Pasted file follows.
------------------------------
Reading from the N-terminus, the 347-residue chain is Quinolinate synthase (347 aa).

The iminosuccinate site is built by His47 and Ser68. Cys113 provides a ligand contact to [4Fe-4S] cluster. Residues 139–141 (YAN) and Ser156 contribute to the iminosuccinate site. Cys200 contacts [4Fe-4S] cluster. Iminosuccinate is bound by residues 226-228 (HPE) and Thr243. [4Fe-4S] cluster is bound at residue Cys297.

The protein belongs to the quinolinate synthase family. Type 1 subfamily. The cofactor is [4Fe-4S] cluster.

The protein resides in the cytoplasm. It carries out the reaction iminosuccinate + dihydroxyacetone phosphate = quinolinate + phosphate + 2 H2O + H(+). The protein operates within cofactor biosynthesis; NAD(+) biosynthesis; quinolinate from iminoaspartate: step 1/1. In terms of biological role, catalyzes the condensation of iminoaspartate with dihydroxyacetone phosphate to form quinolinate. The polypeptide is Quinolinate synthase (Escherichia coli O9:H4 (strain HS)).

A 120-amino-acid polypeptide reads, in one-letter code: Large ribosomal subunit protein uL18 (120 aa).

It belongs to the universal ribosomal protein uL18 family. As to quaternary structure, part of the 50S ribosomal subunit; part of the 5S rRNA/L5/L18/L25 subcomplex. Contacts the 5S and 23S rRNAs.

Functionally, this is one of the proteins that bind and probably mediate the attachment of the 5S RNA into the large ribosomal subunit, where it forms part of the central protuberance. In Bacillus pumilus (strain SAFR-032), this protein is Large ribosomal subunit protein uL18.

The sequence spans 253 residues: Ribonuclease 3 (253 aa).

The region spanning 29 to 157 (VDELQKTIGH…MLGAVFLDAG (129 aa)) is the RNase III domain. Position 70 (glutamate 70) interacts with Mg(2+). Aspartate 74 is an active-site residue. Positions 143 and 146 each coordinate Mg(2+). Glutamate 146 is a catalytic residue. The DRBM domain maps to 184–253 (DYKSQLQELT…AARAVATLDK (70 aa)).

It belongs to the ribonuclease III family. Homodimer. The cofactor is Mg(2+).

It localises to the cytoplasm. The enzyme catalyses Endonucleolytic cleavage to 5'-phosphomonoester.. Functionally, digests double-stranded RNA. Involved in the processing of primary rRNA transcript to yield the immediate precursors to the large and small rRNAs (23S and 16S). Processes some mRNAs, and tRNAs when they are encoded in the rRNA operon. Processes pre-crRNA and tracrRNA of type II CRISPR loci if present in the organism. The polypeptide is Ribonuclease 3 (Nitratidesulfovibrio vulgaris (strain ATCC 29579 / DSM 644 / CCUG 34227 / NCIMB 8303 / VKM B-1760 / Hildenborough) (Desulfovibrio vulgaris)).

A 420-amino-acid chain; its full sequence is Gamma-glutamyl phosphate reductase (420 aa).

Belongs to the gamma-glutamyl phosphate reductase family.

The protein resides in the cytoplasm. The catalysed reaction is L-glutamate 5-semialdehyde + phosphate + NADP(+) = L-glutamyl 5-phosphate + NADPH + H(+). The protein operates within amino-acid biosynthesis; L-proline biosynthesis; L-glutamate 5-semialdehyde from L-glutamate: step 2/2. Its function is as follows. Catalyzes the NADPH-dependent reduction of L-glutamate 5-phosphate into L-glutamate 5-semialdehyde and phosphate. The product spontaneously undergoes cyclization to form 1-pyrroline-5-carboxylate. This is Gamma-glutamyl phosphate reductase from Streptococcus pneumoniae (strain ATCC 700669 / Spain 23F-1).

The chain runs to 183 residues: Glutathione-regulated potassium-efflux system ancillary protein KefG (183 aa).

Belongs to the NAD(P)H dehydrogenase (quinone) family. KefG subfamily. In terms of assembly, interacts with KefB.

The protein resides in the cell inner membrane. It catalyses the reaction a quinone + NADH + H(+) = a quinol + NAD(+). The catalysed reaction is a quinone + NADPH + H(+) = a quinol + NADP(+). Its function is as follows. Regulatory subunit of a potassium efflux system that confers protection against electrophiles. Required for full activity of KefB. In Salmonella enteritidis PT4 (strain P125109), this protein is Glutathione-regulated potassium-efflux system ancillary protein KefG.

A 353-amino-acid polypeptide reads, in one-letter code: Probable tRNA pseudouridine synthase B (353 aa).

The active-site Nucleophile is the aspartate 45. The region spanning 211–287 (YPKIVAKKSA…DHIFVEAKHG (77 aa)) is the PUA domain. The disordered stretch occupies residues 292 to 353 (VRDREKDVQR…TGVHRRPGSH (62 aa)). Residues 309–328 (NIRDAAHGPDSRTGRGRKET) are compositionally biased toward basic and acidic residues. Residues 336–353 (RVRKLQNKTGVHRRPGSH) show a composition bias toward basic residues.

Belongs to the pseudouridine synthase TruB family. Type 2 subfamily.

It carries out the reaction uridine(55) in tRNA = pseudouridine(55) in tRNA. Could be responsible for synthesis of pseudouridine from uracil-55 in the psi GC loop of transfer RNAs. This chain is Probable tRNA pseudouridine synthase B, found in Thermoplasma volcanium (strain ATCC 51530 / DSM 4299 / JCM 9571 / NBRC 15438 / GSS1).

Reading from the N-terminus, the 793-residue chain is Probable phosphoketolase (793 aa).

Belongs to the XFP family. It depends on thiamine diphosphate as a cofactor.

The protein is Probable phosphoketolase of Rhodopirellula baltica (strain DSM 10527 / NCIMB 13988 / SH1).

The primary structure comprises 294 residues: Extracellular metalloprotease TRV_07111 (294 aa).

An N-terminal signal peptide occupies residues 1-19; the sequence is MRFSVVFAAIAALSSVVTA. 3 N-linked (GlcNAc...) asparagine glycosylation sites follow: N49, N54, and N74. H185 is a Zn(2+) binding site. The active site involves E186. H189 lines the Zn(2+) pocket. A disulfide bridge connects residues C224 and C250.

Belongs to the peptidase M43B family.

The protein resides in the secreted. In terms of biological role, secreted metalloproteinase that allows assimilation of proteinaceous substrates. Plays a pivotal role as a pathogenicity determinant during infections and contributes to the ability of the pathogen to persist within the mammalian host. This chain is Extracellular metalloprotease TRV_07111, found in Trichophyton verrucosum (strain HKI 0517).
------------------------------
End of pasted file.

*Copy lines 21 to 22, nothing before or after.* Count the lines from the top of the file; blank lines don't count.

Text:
It carries out the reaction uridine(55) in tRNA = pseudouridine(55) in tRNA. Could be responsible for synthesis of pseudouridine from uracil-55 in the psi GC loop of transfer RNAs. This chain is Probable tRNA pseudouridine synthase B, found in Thermoplasma volcanium (strain ATCC 51530 / DSM 4299 / JCM 9571 / NBRC 15438 / GSS1).

Reading from the N-terminus, the 793-residue chain is Probable phosphoketolase (793 aa).